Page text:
Howard County is wondering why they got artificial turf fields from the Governor when they didn't request them. Organic for Montgomery County, Plastic for Howard County?
Opinion 1 August 16, 2012 at 05:08 PM
I do not think he should have become involved. This is our community and our decision. I see merit in both sides of the farm arguement. We need to decide what we want to do in our own community. There is no way for everyone to win in this situation. If O'Malley wants to help our community give us more resources. The state currently takes more than they give to our community.
Barbara Hoover August 16, 2012 at 05:42 PM
Governor O'Malley's letter was timely and appropriate. His letter clearly recognizes the increasingly critical role that small, local farms play in the protection of our State and National food supply. At the same time, the Governor recognized the benefit to Montgomery County students and future farmers, of having a resource to learn about the food chain and organic farming practices. Most of the US is experiencing a terrible drought this year. I stood in Nick's Farm yesterday and saw 8 foot tall corn and tall, healthy soy. Organic farms withstand severe weather conditions better than conventional farms, sometimes yielding 70-90% more than conventional farms during droughts. Organic farms are more profitable in the drier states of the United States, likely due to their superior drought performance. Organic farms survive hurricane damage much better, retaining 20 to 40% more topsoil and smaller economic losses at highly significant levels than their neighbors. While, many of the elected officials in Montgomery County have been focused on providing soccer fields that are not needed at the expense of community harmony and legally mandated transparency, Governor O'Mally has elevated the conversation to recognize the loss to future generations should Nick's Farm loose out to corporate soccer interests.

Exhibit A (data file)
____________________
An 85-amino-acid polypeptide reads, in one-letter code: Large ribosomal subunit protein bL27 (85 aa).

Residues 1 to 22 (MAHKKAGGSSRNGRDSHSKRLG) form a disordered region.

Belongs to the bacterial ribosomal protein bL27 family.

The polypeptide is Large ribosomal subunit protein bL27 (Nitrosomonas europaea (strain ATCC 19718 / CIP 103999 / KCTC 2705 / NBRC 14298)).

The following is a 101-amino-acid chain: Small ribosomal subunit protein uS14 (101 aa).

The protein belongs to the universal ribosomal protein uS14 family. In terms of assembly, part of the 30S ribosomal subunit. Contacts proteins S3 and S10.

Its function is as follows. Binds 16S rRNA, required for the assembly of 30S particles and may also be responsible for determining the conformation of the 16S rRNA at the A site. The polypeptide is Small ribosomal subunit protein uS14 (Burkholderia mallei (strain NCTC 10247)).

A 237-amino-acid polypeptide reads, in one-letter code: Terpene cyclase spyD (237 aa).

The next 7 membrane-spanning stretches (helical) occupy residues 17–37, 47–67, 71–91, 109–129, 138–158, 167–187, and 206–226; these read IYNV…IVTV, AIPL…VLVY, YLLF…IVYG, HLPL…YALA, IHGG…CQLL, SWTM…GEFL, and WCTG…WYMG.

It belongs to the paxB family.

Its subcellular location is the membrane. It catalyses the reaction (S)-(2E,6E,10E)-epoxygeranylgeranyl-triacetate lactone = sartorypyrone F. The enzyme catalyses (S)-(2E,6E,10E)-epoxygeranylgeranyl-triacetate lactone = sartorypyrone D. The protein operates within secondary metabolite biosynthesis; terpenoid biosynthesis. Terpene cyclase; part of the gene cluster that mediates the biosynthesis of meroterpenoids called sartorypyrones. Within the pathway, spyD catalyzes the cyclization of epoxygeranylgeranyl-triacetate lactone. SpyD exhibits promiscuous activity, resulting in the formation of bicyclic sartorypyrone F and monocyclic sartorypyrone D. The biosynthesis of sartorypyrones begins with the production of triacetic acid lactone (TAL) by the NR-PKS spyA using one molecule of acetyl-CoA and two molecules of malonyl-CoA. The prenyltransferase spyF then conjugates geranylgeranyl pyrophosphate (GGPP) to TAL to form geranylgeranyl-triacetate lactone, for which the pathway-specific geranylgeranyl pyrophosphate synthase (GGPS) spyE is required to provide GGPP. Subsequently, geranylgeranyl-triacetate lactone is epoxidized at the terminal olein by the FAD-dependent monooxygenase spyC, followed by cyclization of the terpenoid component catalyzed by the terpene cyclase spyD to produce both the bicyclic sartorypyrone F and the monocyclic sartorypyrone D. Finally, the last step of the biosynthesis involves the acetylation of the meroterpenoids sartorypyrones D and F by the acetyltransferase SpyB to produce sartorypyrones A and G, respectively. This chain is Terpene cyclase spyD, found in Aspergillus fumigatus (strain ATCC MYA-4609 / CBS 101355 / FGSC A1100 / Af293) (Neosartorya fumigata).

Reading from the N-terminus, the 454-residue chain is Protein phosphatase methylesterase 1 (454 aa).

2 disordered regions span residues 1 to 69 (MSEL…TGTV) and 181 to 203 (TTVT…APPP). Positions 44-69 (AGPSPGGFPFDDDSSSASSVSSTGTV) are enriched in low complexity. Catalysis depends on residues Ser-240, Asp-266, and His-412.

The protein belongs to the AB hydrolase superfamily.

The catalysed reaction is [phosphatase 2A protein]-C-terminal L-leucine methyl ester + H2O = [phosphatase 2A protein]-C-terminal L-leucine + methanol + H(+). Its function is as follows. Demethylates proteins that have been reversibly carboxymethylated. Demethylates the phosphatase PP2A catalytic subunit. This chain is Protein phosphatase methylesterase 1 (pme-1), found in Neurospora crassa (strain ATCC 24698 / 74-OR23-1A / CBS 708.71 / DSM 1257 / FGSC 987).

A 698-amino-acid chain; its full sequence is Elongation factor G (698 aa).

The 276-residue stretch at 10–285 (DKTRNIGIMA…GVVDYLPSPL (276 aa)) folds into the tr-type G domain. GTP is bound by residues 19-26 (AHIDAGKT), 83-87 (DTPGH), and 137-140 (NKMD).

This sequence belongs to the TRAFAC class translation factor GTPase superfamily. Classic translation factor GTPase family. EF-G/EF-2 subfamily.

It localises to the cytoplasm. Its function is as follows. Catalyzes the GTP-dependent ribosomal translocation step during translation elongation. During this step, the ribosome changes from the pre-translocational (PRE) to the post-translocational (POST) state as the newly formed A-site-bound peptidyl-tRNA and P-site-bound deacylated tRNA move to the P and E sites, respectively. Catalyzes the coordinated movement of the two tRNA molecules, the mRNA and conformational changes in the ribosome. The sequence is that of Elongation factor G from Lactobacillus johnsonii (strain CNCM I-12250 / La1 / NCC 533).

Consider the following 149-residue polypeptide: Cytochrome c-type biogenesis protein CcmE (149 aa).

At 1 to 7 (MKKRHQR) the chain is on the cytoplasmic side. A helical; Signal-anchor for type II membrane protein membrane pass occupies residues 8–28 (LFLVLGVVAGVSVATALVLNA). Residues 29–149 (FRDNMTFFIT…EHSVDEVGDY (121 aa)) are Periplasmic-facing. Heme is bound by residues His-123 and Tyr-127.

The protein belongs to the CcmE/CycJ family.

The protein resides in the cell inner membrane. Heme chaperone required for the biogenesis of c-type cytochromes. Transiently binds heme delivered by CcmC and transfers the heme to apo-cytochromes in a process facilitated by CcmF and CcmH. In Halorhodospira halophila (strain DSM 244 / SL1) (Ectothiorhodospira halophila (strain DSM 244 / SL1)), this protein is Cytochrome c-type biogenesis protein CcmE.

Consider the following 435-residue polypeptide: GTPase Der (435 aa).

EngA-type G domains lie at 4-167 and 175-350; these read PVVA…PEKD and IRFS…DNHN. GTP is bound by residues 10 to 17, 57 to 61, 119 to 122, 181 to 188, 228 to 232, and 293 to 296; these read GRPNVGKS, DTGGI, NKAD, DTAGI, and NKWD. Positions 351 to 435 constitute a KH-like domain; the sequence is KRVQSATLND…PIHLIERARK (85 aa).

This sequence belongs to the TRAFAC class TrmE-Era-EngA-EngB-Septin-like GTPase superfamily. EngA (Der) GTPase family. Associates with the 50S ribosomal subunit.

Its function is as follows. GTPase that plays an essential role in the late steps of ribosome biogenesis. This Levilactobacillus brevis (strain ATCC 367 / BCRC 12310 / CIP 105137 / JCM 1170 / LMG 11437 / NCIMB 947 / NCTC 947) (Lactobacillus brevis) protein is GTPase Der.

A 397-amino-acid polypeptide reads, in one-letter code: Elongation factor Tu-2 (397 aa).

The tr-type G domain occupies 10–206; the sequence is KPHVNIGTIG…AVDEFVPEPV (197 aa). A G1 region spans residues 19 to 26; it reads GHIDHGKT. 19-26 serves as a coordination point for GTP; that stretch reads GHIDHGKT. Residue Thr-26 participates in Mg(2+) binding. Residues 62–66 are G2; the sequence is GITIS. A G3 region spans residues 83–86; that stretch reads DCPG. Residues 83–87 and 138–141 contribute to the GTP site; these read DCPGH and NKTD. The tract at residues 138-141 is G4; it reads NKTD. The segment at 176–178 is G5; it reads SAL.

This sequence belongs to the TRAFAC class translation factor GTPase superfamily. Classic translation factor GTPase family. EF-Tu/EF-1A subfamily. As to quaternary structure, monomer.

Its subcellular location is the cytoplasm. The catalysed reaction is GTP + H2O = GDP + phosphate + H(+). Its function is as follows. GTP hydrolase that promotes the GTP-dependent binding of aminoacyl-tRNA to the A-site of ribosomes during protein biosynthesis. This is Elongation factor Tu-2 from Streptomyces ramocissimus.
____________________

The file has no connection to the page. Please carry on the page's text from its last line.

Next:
Another disgruntled resident of MoCo August 16, 2012 at 07:32 PM
Governor O'Malley's letter was the best! Why shouldn't he go against a bonehead decision made by Isiah Leggett and the puppets of the BOE?
B. Dahan August 17, 2012 at 03:18 PM
I agree that Governor O'Malley did the right thing in taking a stand for organic farming and the local community. I agree totally with Ms. Hoovers points and disagree with Opinion 1 - its time our Governor does take a look at local issues - we are the constituents!
Richard Rice August 20, 2012 at 05:01 PM
I totally agree w/Governor O'Malley's decisicion. If we continue to keep wanting to grow Montgomery County into a concrete and asphalt jungle we lose everything in terms of what our culture was and hopefully will continue to be!!!
TJR September 21, 2012 at 11:17 PM
This argument to save Nick's Farm could be the biggest joke that I've ever witnessed. Do you think this fight is about organic this or organic that? About the rural feel and the fabricated educational opportunity? Sorry to disappoint you but it's about traffic. I imagine that about 27,000 of the 28,000 supporters of saving the farm live in the affected neighborhoods. Having lived a mile from the farm for 35 years or so I can tell you that no one knew it was there or supported it. Debate the topic all you want but let's not kid ourselves about the real issue - traffic.